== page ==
Abortion: A tragic response to lack of choice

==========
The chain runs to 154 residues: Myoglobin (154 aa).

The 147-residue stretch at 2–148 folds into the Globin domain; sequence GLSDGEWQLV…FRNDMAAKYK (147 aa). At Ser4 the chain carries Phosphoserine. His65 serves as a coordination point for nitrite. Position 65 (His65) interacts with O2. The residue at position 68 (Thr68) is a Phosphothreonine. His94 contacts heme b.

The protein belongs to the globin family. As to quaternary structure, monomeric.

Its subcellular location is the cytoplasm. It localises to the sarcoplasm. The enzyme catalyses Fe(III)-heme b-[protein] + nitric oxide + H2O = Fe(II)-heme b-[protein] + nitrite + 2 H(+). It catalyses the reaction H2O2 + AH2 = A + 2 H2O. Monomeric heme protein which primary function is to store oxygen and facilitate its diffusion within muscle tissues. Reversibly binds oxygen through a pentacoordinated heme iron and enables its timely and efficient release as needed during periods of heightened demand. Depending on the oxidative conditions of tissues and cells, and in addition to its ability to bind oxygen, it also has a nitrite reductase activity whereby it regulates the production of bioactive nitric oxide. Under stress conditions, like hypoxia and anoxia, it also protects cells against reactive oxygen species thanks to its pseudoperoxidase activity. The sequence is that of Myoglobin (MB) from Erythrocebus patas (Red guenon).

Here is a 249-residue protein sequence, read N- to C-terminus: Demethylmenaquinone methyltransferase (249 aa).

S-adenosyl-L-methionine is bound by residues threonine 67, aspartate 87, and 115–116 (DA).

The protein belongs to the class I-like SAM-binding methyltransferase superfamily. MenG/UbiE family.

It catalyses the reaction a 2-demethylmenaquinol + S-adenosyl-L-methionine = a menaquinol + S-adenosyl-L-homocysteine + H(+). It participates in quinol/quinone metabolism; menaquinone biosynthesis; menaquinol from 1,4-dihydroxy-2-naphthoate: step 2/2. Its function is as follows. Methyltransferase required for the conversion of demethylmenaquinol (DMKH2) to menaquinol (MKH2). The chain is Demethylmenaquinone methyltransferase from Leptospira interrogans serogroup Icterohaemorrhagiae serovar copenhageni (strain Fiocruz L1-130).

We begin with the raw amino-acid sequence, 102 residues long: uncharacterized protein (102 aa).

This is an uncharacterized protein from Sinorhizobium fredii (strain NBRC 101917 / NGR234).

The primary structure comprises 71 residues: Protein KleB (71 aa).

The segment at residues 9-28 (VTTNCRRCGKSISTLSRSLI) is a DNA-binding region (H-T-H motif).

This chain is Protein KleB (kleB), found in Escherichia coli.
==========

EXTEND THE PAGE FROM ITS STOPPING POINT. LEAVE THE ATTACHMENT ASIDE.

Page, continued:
first_imgIt was, ironically, a pro-abortion senior nurse who told me I may be the only person these women would ever confide in. It’s a burden I never willingly sought, but will carry none the less.Stories of secret abortions to avoid further exacerbation of domestic violence. Stories of rape and incest. Employers who subtly threatened termination of job or denial of promotion if pregnancy resulted – or continued. Financial concerns. Educational restraints. Other children at home, some with special needs. Breakdowns of long term relationships.Not once did I come across women celebrating their abortion as an act of female empowerment, taking dominion and control over their reproductive destinies.Suddenly the pro-choice bumper sticker rhetoric looked shallow, meaningless and simply blatant lies.Even the women who were “pro-choice” and would likely make the same choice if they were in the same circumstances again, admitted their sorrow – acknowledgement of a child who was just not meant to be. Their stories were dotted with “if onlys”.If only.Society’s offer of help to the desperate woman? Kill her unborn child. How utterly offensive.It became obvious – abortion was not a choice, rather a tragic response to a lack of choices.Abortion isn’t illegal in this country. The system is set up with the intention of acknowledging the interests of the unborn and trying to balance that against the woman and her interests.If we were to fully liberalise our abortion laws, what will we see? There’s no reason to not anticipate very liberal American constructs. A clinic where a woman can walk in, part with a few hundred dollars, and be out the door by mid-afternoon.Right now, most abortions are done under the banner of a District Health Board. The system follows the law as much as those involved interpret it.Infection control and surgical care pathways are followed religiously, women with complicated histories are assessed and cared for properly to ensure no harm comes to them, and when the very rare complication does arise, they are dealt with quickly and competently. We’ve had no abortion deaths in this country since the Contraception, Sterilisation and Abortion Act passed in the late 70s.The system can pick up, and care for, girls and women who may be facing violent situations at home, domestic violence, rape, coercion. There is counselling, discussion of options, and health care professionals each step of the way.I don’t like abortion, but at least in this country we have a system that protects women from the worst the abortion industry can offer.For all the talk from the Greens, Labour and whoever else decides to throw their hat in, what will full liberalisation look like?Will our laws demand that abortions remain in hospitals? Demand a process through counselling and meeting with different health care professionals? Will it ensure we won’t have random clinics popping up in our poorest neighbourhoods with the cheapest of facilities, relaxed infection control, no resuscitation equipment, and staff who frequently operate outside their scope practice?Do we want a system like some of the more liberal states in America? Where women are herded through questionable clinics like cattle? Where the abortion lobby staunchly and frequently opposes standard clinic regulations and health checks?I don’t pretend that my experiences are the majority – I’m sure there are plenty of women who got through their abortion process without any crisis of conscience or long term emotional anguish.My concern is that all the women who’ve shared their sombre stories with me got through a pretty rigorous system which was supposed to protect them, but how many women will be hurried through a more liberalised version? What will their emotional futures look like?Liberalising abortion just comes across as the ambulance at the bottom of the cliff. Like so many of our problems in this country, we’re too busy making bigger band aids instead of addressing why there’s so many sharp objects laying about.READ MORE: http://www.stuff.co.nz/stuff-nation/assignments/share-your-news-and-views/17875538/Abortion-A-tragic-response-to-lack-of-choice Stuff co.nz 31 March 2017Family First Comment: An excellent Op-Ed“For all the talk from the Greens, Labour and whoever else decides to throw their hat in, what will full liberalisation look like? Will our laws demand that abortions remain in hospitals? Demand a process through counselling and meeting with different health care professionals? Will it ensure we won’t have random clinics popping up in our poorest neighbourhoods with the cheapest of facilities, relaxed infection control, no resuscitation equipment, and staff who frequently operate outside their scope practice? Do we want a system like some of the more liberal states in America? Where women are herded through questionable clinics like cattle? Where the abortion lobby staunchly and frequently opposes standard clinic regulations and health checks? I don’t pretend that my experiences are the majority – I’m sure there are plenty of women who got through their abortion process without any crisis of conscience or long term emotional anguish. My concern is that all the women who’ve shared their sombre stories with me got through a pretty rigorous system which was supposed to protect them, but how many women will be hurried through a more liberalised version? What will their emotional futures look like? Liberalising abortion just comes across as the ambulance at the bottom of the cliff. Like so many of our problems in this country, we’re too busy making bigger band aids instead of addressing why there’s so many sharp objects laying about.”www.chooselife.org.nz Then I became a nurse.Early on I directed my career away from women’s health. I didn’t want to have to deal with my niggling conscience when assisting with abortion or sexual health. I didn’t want to appear to be “judging” a patient, I didn’t want to be unprofessional.So, imagine my surprise when time and time again I met women who began pouring out their stories of grief to me. Stories regarding their abortions. Common questions in nursing assessments – previous surgical histories, any reactions to drugs etc – led to very personal abortion stories.These stories were truly heart-wrenching, and I felt as if I was intruding into an aspect of their life that, even as a healthcare professional, was not my place to be. It was too intimate.last_img read more